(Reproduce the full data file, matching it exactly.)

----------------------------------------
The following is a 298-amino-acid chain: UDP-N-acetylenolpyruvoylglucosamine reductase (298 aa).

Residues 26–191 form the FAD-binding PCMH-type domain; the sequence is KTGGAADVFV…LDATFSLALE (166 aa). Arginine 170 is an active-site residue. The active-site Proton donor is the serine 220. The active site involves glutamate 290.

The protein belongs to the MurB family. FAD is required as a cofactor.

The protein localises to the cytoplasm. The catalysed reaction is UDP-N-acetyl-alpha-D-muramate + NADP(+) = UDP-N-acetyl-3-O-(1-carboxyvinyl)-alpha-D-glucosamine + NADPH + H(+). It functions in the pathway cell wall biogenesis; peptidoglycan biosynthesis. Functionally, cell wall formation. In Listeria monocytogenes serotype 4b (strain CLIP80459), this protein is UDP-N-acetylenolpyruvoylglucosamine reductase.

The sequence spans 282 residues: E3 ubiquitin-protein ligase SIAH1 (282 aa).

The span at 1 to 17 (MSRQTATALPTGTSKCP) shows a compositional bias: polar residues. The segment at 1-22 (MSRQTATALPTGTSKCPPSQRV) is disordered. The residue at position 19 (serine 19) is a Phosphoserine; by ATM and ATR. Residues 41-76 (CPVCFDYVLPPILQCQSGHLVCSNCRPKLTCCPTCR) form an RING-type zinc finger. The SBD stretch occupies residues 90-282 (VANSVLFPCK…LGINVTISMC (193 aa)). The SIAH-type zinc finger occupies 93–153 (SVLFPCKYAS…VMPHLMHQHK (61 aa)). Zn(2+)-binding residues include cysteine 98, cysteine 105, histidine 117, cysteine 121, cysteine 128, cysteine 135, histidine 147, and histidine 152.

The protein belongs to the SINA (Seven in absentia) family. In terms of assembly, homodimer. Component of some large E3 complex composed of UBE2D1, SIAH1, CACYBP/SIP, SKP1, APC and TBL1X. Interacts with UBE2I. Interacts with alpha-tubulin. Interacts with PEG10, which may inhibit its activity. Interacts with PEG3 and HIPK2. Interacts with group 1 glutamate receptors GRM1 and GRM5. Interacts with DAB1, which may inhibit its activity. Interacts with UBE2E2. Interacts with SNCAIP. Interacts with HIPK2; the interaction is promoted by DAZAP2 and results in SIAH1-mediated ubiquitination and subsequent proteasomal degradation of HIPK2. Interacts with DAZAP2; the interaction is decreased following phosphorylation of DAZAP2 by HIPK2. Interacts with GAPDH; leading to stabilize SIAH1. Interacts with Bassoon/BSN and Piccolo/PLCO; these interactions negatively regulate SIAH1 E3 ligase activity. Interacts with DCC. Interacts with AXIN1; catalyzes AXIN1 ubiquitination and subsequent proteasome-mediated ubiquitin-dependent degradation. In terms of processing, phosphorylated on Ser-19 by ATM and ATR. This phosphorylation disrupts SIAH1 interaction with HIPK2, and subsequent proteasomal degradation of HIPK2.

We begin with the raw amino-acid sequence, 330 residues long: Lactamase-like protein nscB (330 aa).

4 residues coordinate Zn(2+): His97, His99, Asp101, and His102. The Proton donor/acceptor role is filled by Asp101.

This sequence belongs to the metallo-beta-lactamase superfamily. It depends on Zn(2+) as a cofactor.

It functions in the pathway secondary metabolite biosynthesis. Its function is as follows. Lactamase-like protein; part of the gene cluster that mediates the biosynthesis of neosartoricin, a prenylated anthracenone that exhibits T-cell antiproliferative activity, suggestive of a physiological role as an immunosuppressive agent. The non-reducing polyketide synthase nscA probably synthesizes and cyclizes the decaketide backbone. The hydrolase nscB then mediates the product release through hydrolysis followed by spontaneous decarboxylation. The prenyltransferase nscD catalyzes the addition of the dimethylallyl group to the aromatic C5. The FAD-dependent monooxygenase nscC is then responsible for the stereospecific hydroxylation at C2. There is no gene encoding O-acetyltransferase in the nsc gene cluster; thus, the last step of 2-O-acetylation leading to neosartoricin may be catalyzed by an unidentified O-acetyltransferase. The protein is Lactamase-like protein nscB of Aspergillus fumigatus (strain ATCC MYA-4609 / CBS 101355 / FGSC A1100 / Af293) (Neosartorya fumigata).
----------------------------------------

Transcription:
The following is a 298-amino-acid chain: UDP-N-acetylenolpyruvoylglucosamine reductase (298 aa).

Residues 26–191 form the FAD-binding PCMH-type domain; the sequence is KTGGAADVFV…LDATFSLALE (166 aa). Arginine 170 is an active-site residue. The active-site Proton donor is the serine 220. The active site involves glutamate 290.

The protein belongs to the MurB family. FAD is required as a cofactor.

The protein localises to the cytoplasm. The catalysed reaction is UDP-N-acetyl-alpha-D-muramate + NADP(+) = UDP-N-acetyl-3-O-(1-carboxyvinyl)-alpha-D-glucosamine + NADPH + H(+). It functions in the pathway cell wall biogenesis; peptidoglycan biosynthesis. Functionally, cell wall formation. In Listeria monocytogenes serotype 4b (strain CLIP80459), this protein is UDP-N-acetylenolpyruvoylglucosamine reductase.

The sequence spans 282 residues: E3 ubiquitin-protein ligase SIAH1 (282 aa).

The span at 1 to 17 (MSRQTATALPTGTSKCP) shows a compositional bias: polar residues. The segment at 1-22 (MSRQTATALPTGTSKCPPSQRV) is disordered. The residue at position 19 (serine 19) is a Phosphoserine; by ATM and ATR. Residues 41-76 (CPVCFDYVLPPILQCQSGHLVCSNCRPKLTCCPTCR) form an RING-type zinc finger. The SBD stretch occupies residues 90-282 (VANSVLFPCK…LGINVTISMC (193 aa)). The SIAH-type zinc finger occupies 93–153 (SVLFPCKYAS…VMPHLMHQHK (61 aa)). Zn(2+)-binding residues include cysteine 98, cysteine 105, histidine 117, cysteine 121, cysteine 128, cysteine 135, histidine 147, and histidine 152.

The protein belongs to the SINA (Seven in absentia) family. In terms of assembly, homodimer. Component of some large E3 complex composed of UBE2D1, SIAH1, CACYBP/SIP, SKP1, APC and TBL1X. Interacts with UBE2I. Interacts with alpha-tubulin. Interacts with PEG10, which may inhibit its activity. Interacts with PEG3 and HIPK2. Interacts with group 1 glutamate receptors GRM1 and GRM5. Interacts with DAB1, which may inhibit its activity. Interacts with UBE2E2. Interacts with SNCAIP. Interacts with HIPK2; the interaction is promoted by DAZAP2 and results in SIAH1-mediated ubiquitination and subsequent proteasomal degradation of HIPK2. Interacts with DAZAP2; the interaction is decreased following phosphorylation of DAZAP2 by HIPK2. Interacts with GAPDH; leading to stabilize SIAH1. Interacts with Bassoon/BSN and Piccolo/PLCO; these interactions negatively regulate SIAH1 E3 ligase activity. Interacts with DCC. Interacts with AXIN1; catalyzes AXIN1 ubiquitination and subsequent proteasome-mediated ubiquitin-dependent degradation. In terms of processing, phosphorylated on Ser-19 by ATM and ATR. This phosphorylation disrupts SIAH1 interaction with HIPK2, and subsequent proteasomal degradation of HIPK2.

We begin with the raw amino-acid sequence, 330 residues long: Lactamase-like protein nscB (330 aa).

4 residues coordinate Zn(2+): His97, His99, Asp101, and His102. The Proton donor/acceptor role is filled by Asp101.

This sequence belongs to the metallo-beta-lactamase superfamily. It depends on Zn(2+) as a cofactor.

It functions in the pathway secondary metabolite biosynthesis. Its function is as follows. Lactamase-like protein; part of the gene cluster that mediates the biosynthesis of neosartoricin, a prenylated anthracenone that exhibits T-cell antiproliferative activity, suggestive of a physiological role as an immunosuppressive agent. The non-reducing polyketide synthase nscA probably synthesizes and cyclizes the decaketide backbone. The hydrolase nscB then mediates the product release through hydrolysis followed by spontaneous decarboxylation. The prenyltransferase nscD catalyzes the addition of the dimethylallyl group to the aromatic C5. The FAD-dependent monooxygenase nscC is then responsible for the stereospecific hydroxylation at C2. There is no gene encoding O-acetyltransferase in the nsc gene cluster; thus, the last step of 2-O-acetylation leading to neosartoricin may be catalyzed by an unidentified O-acetyltransferase. The protein is Lactamase-like protein nscB of Aspergillus fumigatus (strain ATCC MYA-4609 / CBS 101355 / FGSC A1100 / Af293) (Neosartorya fumigata).